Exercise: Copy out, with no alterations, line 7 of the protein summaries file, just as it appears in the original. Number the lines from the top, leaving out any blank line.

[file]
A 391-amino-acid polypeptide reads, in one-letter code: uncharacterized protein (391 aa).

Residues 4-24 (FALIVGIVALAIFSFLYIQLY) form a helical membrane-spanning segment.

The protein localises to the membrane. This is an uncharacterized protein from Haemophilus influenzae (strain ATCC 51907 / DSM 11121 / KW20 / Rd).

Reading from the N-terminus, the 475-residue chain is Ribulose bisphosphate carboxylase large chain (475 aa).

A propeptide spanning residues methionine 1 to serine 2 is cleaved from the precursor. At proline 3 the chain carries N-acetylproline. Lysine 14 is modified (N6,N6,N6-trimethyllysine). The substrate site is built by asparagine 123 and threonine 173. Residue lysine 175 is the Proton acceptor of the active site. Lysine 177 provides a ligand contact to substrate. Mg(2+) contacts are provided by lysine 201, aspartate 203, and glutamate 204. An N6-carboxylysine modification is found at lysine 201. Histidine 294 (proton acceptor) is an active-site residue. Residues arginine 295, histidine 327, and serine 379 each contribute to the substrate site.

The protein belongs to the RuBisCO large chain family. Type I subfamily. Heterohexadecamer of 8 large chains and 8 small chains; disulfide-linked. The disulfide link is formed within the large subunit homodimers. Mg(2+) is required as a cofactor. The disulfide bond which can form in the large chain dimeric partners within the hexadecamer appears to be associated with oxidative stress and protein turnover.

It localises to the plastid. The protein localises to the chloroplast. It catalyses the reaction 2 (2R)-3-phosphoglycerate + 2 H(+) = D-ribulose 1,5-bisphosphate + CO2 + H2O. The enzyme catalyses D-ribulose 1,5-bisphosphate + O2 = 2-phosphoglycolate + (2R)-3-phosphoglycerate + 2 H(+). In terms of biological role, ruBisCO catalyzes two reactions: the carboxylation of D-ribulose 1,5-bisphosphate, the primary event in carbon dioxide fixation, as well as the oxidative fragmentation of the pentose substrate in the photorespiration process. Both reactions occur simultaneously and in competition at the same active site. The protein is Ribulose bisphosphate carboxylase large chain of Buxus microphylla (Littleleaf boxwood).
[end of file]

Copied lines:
It localises to the plastid. The protein localises to the chloroplast. It catalyses the reaction 2 (2R)-3-phosphoglycerate + 2 H(+) = D-ribulose 1,5-bisphosphate + CO2 + H2O. The enzyme catalyses D-ribulose 1,5-bisphosphate + O2 = 2-phosphoglycolate + (2R)-3-phosphoglycerate + 2 H(+). In terms of biological role, ruBisCO catalyzes two reactions: the carboxylation of D-ribulose 1,5-bisphosphate, the primary event in carbon dioxide fixation, as well as the oxidative fragmentation of the pentose substrate in the photorespiration process. Both reactions occur simultaneously and in competition at the same active site. The protein is Ribulose bisphosphate carboxylase large chain of Buxus microphylla (Littleleaf boxwood).